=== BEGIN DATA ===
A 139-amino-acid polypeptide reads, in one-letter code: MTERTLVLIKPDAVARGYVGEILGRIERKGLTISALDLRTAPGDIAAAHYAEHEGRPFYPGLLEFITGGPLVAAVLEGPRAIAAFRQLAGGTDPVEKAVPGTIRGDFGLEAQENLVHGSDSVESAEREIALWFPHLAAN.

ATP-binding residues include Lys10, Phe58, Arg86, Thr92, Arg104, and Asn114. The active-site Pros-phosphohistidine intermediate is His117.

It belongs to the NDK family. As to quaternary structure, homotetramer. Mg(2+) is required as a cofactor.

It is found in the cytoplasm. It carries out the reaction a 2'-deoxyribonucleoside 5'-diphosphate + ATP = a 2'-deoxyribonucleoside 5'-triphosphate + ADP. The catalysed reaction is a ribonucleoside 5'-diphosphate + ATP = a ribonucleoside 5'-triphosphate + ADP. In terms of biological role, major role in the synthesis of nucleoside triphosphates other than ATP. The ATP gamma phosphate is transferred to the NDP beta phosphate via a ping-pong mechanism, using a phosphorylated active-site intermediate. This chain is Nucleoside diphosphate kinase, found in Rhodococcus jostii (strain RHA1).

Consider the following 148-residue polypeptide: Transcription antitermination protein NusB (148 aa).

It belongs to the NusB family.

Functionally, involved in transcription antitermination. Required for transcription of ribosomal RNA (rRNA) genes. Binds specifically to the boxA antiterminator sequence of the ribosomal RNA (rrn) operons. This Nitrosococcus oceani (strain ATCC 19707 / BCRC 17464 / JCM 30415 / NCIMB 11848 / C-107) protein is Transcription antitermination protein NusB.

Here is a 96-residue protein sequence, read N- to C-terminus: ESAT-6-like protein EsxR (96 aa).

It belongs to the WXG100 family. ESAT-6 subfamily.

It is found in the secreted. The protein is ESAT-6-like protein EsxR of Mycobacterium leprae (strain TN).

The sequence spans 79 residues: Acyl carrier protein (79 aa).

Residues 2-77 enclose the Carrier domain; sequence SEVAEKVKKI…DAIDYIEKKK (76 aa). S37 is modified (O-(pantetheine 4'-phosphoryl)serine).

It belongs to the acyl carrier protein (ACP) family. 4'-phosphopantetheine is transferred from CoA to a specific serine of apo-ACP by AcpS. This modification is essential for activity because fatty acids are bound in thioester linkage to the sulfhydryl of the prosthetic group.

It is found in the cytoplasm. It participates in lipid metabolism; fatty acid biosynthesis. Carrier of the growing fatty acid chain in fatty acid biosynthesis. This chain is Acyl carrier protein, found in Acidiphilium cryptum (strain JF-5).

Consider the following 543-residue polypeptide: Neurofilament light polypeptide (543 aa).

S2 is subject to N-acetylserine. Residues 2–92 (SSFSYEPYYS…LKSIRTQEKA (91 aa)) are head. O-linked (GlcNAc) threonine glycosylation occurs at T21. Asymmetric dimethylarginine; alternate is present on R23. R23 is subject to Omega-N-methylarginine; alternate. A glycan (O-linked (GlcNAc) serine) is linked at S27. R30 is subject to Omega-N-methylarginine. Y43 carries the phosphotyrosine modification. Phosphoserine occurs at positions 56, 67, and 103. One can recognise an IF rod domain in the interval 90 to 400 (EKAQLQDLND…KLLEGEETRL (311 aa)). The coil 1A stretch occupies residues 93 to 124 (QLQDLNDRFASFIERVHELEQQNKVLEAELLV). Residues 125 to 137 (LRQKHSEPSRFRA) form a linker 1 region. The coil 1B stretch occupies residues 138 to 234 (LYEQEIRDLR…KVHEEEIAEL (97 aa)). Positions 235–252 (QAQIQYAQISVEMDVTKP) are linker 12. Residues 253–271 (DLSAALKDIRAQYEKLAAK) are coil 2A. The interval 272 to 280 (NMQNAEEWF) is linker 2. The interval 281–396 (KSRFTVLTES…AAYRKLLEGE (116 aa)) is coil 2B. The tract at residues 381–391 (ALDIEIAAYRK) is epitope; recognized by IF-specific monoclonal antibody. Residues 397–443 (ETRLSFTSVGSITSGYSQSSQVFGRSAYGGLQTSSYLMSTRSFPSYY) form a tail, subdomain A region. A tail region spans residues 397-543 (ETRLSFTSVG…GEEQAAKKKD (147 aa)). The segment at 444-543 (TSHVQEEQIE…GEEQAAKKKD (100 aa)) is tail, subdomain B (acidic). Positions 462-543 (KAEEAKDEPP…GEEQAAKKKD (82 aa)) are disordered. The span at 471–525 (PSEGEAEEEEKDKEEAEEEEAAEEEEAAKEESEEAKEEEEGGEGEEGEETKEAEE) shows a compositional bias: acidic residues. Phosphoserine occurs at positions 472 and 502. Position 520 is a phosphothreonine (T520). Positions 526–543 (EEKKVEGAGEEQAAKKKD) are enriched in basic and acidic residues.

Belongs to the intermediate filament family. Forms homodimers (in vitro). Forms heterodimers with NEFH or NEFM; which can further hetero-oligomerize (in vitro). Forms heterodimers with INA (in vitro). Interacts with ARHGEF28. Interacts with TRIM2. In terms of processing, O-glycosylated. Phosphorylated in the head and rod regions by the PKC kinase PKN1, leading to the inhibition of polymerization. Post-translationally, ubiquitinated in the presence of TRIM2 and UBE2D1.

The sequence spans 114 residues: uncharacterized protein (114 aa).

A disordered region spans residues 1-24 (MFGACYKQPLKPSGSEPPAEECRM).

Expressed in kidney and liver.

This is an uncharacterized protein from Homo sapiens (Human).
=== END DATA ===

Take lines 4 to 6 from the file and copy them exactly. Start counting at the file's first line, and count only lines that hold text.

It is found in the cytoplasm. It carries out the reaction a 2'-deoxyribonucleoside 5'-diphosphate + ATP = a 2'-deoxyribonucleoside 5'-triphosphate + ADP. The catalysed reaction is a ribonucleoside 5'-diphosphate + ATP = a ribonucleoside 5'-triphosphate + ADP. In terms of biological role, major role in the synthesis of nucleoside triphosphates other than ATP. The ATP gamma phosphate is transferred to the NDP beta phosphate via a ping-pong mechanism, using a phosphorylated active-site intermediate. This chain is Nucleoside diphosphate kinase, found in Rhodococcus jostii (strain RHA1).

Consider the following 148-residue polypeptide: Transcription antitermination protein NusB (148 aa).

It belongs to the NusB family.